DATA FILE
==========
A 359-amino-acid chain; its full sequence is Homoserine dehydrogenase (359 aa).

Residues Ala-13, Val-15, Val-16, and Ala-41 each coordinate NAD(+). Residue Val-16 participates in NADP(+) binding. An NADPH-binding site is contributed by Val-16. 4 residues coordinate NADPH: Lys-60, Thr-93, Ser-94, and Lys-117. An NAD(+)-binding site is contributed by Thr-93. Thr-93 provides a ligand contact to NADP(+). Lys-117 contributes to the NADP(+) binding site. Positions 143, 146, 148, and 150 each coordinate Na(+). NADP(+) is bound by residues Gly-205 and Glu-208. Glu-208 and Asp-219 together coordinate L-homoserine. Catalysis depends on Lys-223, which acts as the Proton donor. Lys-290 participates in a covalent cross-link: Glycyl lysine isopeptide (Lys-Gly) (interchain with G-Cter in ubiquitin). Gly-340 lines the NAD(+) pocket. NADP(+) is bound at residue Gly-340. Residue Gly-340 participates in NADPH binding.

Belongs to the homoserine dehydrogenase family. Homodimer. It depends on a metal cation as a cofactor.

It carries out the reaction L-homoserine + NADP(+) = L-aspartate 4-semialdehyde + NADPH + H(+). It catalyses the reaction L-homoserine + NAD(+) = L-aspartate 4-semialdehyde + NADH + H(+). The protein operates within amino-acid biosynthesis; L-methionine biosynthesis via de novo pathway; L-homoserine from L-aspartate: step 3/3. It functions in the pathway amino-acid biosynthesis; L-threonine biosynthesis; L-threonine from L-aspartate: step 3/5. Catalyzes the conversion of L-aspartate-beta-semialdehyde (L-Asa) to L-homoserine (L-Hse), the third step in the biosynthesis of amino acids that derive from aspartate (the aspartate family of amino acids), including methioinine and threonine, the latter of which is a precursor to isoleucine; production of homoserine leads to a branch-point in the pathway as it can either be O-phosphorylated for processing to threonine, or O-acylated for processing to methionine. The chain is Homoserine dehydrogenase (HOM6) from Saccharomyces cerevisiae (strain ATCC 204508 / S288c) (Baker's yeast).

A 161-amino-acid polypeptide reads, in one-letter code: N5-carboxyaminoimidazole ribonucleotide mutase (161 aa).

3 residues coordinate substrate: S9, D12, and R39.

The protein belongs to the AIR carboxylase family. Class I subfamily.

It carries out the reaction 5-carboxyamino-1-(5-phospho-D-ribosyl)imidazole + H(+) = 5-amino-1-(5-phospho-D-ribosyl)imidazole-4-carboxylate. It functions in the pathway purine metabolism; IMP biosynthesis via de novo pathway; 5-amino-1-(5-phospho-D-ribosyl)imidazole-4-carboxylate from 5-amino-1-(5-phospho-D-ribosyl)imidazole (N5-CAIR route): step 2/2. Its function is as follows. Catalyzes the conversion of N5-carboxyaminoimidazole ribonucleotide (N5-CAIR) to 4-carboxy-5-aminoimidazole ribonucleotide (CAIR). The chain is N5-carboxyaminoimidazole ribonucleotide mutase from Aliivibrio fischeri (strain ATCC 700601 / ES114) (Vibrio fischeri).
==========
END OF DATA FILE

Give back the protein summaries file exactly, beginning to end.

A 359-amino-acid chain; its full sequence is Homoserine dehydrogenase (359 aa).

Residues Ala-13, Val-15, Val-16, and Ala-41 each coordinate NAD(+). Residue Val-16 participates in NADP(+) binding. An NADPH-binding site is contributed by Val-16. 4 residues coordinate NADPH: Lys-60, Thr-93, Ser-94, and Lys-117. An NAD(+)-binding site is contributed by Thr-93. Thr-93 provides a ligand contact to NADP(+). Lys-117 contributes to the NADP(+) binding site. Positions 143, 146, 148, and 150 each coordinate Na(+). NADP(+) is bound by residues Gly-205 and Glu-208. Glu-208 and Asp-219 together coordinate L-homoserine. Catalysis depends on Lys-223, which acts as the Proton donor. Lys-290 participates in a covalent cross-link: Glycyl lysine isopeptide (Lys-Gly) (interchain with G-Cter in ubiquitin). Gly-340 lines the NAD(+) pocket. NADP(+) is bound at residue Gly-340. Residue Gly-340 participates in NADPH binding.

Belongs to the homoserine dehydrogenase family. Homodimer. It depends on a metal cation as a cofactor.

It carries out the reaction L-homoserine + NADP(+) = L-aspartate 4-semialdehyde + NADPH + H(+). It catalyses the reaction L-homoserine + NAD(+) = L-aspartate 4-semialdehyde + NADH + H(+). The protein operates within amino-acid biosynthesis; L-methionine biosynthesis via de novo pathway; L-homoserine from L-aspartate: step 3/3. It functions in the pathway amino-acid biosynthesis; L-threonine biosynthesis; L-threonine from L-aspartate: step 3/5. Catalyzes the conversion of L-aspartate-beta-semialdehyde (L-Asa) to L-homoserine (L-Hse), the third step in the biosynthesis of amino acids that derive from aspartate (the aspartate family of amino acids), including methioinine and threonine, the latter of which is a precursor to isoleucine; production of homoserine leads to a branch-point in the pathway as it can either be O-phosphorylated for processing to threonine, or O-acylated for processing to methionine. The chain is Homoserine dehydrogenase (HOM6) from Saccharomyces cerevisiae (strain ATCC 204508 / S288c) (Baker's yeast).

A 161-amino-acid polypeptide reads, in one-letter code: N5-carboxyaminoimidazole ribonucleotide mutase (161 aa).

3 residues coordinate substrate: S9, D12, and R39.

The protein belongs to the AIR carboxylase family. Class I subfamily.

It carries out the reaction 5-carboxyamino-1-(5-phospho-D-ribosyl)imidazole + H(+) = 5-amino-1-(5-phospho-D-ribosyl)imidazole-4-carboxylate. It functions in the pathway purine metabolism; IMP biosynthesis via de novo pathway; 5-amino-1-(5-phospho-D-ribosyl)imidazole-4-carboxylate from 5-amino-1-(5-phospho-D-ribosyl)imidazole (N5-CAIR route): step 2/2. Its function is as follows. Catalyzes the conversion of N5-carboxyaminoimidazole ribonucleotide (N5-CAIR) to 4-carboxy-5-aminoimidazole ribonucleotide (CAIR). The chain is N5-carboxyaminoimidazole ribonucleotide mutase from Aliivibrio fischeri (strain ATCC 700601 / ES114) (Vibrio fischeri).